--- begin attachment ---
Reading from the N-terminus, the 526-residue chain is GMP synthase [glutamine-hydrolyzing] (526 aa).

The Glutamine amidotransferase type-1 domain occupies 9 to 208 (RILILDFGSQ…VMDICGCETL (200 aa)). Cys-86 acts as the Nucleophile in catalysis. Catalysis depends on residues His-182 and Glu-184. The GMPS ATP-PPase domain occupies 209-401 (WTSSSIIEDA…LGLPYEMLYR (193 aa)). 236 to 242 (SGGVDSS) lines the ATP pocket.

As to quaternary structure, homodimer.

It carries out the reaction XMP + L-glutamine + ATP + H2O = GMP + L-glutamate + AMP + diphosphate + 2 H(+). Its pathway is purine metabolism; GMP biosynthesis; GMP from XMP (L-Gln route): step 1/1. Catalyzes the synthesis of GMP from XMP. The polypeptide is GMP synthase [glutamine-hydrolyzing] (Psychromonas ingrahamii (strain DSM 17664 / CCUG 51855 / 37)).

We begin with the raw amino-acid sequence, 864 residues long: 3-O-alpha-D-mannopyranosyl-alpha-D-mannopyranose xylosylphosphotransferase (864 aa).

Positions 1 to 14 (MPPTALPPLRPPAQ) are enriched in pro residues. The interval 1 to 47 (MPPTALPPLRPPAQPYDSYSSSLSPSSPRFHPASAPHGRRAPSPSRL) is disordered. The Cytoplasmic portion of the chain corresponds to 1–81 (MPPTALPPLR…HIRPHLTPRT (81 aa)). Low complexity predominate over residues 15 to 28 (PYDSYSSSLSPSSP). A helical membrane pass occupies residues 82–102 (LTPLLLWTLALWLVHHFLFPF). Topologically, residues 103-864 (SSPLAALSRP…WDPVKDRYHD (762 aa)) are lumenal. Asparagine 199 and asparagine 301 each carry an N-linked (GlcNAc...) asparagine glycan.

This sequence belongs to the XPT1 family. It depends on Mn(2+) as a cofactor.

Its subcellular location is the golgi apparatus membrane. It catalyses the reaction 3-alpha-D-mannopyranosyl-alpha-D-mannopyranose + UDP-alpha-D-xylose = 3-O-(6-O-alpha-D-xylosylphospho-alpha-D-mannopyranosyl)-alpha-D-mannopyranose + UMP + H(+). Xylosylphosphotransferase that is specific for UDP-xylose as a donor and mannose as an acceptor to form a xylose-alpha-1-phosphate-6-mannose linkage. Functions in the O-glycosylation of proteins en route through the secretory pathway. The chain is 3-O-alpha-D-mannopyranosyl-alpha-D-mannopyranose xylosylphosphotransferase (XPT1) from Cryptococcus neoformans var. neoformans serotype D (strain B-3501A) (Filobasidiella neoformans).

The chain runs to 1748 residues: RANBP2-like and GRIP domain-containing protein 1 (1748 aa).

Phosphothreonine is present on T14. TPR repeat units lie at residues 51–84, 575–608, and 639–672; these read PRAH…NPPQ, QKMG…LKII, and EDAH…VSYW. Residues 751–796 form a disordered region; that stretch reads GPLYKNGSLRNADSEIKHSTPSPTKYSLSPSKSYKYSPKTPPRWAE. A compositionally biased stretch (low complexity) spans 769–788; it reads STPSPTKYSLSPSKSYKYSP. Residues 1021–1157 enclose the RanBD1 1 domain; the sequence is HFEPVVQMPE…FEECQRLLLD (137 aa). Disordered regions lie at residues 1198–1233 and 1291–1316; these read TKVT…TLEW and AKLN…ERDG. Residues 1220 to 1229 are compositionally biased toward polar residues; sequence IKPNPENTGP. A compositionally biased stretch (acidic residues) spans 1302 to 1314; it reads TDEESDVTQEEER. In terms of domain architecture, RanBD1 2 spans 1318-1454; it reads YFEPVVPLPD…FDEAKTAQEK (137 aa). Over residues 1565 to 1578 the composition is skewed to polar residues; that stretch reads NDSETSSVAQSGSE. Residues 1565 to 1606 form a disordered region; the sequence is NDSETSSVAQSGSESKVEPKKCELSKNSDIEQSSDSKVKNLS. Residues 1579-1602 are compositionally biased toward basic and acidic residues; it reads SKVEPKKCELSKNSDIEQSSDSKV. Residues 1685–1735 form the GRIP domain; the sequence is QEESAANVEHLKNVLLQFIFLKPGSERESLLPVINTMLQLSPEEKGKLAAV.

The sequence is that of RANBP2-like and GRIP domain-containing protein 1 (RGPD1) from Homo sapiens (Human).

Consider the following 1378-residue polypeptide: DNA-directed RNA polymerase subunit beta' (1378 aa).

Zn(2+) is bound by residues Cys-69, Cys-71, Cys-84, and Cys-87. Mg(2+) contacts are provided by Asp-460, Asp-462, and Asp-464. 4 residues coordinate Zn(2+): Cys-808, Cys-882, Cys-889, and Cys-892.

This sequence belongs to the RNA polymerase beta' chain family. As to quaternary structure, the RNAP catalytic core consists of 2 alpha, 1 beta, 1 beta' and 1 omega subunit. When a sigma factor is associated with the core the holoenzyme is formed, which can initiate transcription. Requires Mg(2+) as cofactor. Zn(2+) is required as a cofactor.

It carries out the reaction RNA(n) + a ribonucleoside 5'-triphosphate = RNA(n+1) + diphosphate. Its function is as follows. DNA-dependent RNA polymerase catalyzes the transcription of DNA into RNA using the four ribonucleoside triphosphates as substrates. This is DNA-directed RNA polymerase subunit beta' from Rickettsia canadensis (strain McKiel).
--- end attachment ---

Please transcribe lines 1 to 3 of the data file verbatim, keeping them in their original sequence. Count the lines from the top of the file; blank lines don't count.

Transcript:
Reading from the N-terminus, the 526-residue chain is GMP synthase [glutamine-hydrolyzing] (526 aa).

The Glutamine amidotransferase type-1 domain occupies 9 to 208 (RILILDFGSQ…VMDICGCETL (200 aa)). Cys-86 acts as the Nucleophile in catalysis. Catalysis depends on residues His-182 and Glu-184. The GMPS ATP-PPase domain occupies 209-401 (WTSSSIIEDA…LGLPYEMLYR (193 aa)). 236 to 242 (SGGVDSS) lines the ATP pocket.

As to quaternary structure, homodimer.